Mr. Miller. Let me first say that I am not sure I agree with the
premise about the textbook modeL If in the textbook model tlie
dominant firm decides to lower its price a little bit below the short
run monopoly profit level, it can be presumed to expand its market
share at tlie expense of its rivals. But to go to the facts of the com-
puter industry, I don't really think that the dominant firm textbook
raodel you gave insists that there be no entry into or exit from this
industry. The model simply suggests a stable market structure, and
in a broad sense that is what I think I see in the computer industry.

IBM's market share has, according to the best figures publicly
available tliat I have seen, been approximately stable. There has been
exit but there has been also, in that sense, entry or growth of other
firms. There has been, if you wish, turnover in the non-IBM part of
the computer industry ; and I think that is a natural occurrence when
you take into account the fact that some of the other smaller fii'ms
may not be as well managed as some of the better managed among
IBM's smaller rivals, and they tend to lose market share to the better
managed ones. We see that sort of turnover, so I do think that is
consistent with the textbook model that you described.

Mr. Graxfield. In a December 1972 American Economic Review
article by Professor Belchen, in attempting to explain differential
rate of returns, the hypothesis was that there is no single segment of
a firm with superior performance.

It's a team aspect of the organization that leads to the earning of
economic rents. Is it not possible that, although we separate out and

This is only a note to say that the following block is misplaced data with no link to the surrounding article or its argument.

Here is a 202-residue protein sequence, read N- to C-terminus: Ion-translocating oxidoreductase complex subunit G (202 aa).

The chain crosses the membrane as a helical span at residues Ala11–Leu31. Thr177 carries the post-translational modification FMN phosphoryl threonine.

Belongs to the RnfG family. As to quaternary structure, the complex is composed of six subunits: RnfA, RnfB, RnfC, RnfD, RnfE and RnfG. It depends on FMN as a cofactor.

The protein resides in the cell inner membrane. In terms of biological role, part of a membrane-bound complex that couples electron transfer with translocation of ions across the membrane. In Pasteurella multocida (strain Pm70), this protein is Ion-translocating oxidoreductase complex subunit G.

examine intensively any one of the IBM divisions, they appear to be
not inordinately superior to competition, but it is the unique combina-
tion and information flows that IBM manages through this complex
organization that leads to their superior performance.

Is that not a possible hypothesis ?

Mr. Miller. I will certainly grant it is possible, but before I com-
ment, I'd rather hear what the next question will be.

Mr. Granfield. If this is indeed true, is it not possible that we will
lose this tremendous team efficiency if we operate IBM in the manner
you suggest?

Mr. "iSIiLLER. I am somewhat hard put to answer that question
because there may be some confusion about what we are talking of.

Are you suggesting that the loss will come about because we
separate the Office Products Division from the computer business or is
it something else ?

Mr. GrxVnfield. That is correct.

]\Ir. Miller. If we are thinking of IBM as a conglomerate, a com-
pany operating in a number of industries, and if what you are sug-
gesting is that the efficiency of the operations has to do with the fact
that the management is very good, I am ceitainly not familiar with
any substantial body of economic evidence to suggest the fact that
either the efficiencies of a large conglomerate corporation are depend-
ent on its being a conglomerate, nor am I familiar with any evidence
to suggest that the quality of management is destroyed by putting it
into smaller pieces.

Tliere is another way of responding to tliat }:)rol)lem. I certainly
am not disputing that there is something about IB]\I that allows it to



5615

earn substantial excess profits ; and I also accept and indeed vigorously
espouse the proposition that one of tlie benelits that will result from
structural change in the computer industry will be the creation of
the situation in which those monopoly profits will no longer be
earned by IBM. Thus, if what you are asking me is whether I think
the reorganization of IBM will cause a change in the situation that
creates this problem, the answer is, yes, of course, that is one of the
[)urposes of a reorganization: to do something to deprive that collec-
tion that we call IBM, whether it is management information flows
or anything else, of the ability to so control its destiny that, among
otlier things, it is able to charge prices so far above the cost of its
doing business that it earns substantial monopoly profits.

Mr. Granfield. Well, this is exactly the point I wish to bring out.
It's whether these are monopoly profits or are they economic rents?